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Environ Pollut. 1994;83(1-2):223-35.

Assessment of the impact of rising carbon dioxide and other potential climate changes on vegetation.

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  • 1Agronomy Department, University of Florida, Gainsville, Florida 32611, USA.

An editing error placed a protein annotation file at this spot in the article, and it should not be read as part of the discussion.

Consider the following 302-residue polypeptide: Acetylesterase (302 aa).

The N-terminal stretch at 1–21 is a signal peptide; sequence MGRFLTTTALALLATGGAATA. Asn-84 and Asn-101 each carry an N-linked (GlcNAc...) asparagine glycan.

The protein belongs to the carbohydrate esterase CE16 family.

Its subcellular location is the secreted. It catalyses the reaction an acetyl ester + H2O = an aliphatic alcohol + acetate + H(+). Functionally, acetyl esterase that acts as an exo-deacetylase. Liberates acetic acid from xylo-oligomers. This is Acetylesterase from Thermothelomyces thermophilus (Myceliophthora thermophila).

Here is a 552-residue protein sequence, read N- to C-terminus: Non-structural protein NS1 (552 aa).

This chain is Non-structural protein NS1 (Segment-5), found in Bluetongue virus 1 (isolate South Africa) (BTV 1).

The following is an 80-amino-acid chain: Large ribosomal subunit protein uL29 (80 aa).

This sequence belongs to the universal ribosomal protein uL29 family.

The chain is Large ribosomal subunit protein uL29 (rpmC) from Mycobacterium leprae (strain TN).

The projected doubling of current levels of atmospheric carbon dioxide concentration ([CO(2)]) during the next century along with increases in other radiatively active gases have led to predictions of increases in global air temperature and shifts in precipitation patterns. Additionally, stratospheric ozone depletion may result in increased ultraviolet-B (UV-B) radiation incident at the Earth's surface in some areas. Since these changes in the Earth's atmosphere may have profound effects on vegetation, the objectives of this paper are to summarize some of the recent research on plant responses to [CO(2)], temperature and UV-B radiation. Elevated [CO(2)] increases photosynthesis and usually results in increased biomass, and seed yield. The magnitude of these increases and the specific photosynthetic response depends on the plant species, and are strongly influenced by other environmental factors including temperature, light level, and the availability of water and nutrients. While elevated [CO(2)] reduces transpiration and increases photosynthetic water-use efficiency, increasing air temperature can result in greater water use, accelerated plant developmental rate, and shortened growth duration. Experiments on UV-B radiation exposure have demonstrated a wide range of photobiological responses among plants with decreases in photosynthesis and plant growth among more sensitive species. Although a few studies have addressed the interactive effects of [CO(2)] and temperature on plants, information on the effects of UV-B radiation at elevated [CO(2)] is scarce. Since [CO(2)], temperature and UV-B radiation may increase concurrently, more research is needed to determine plant responses to the interactive effects of these environmental variables.

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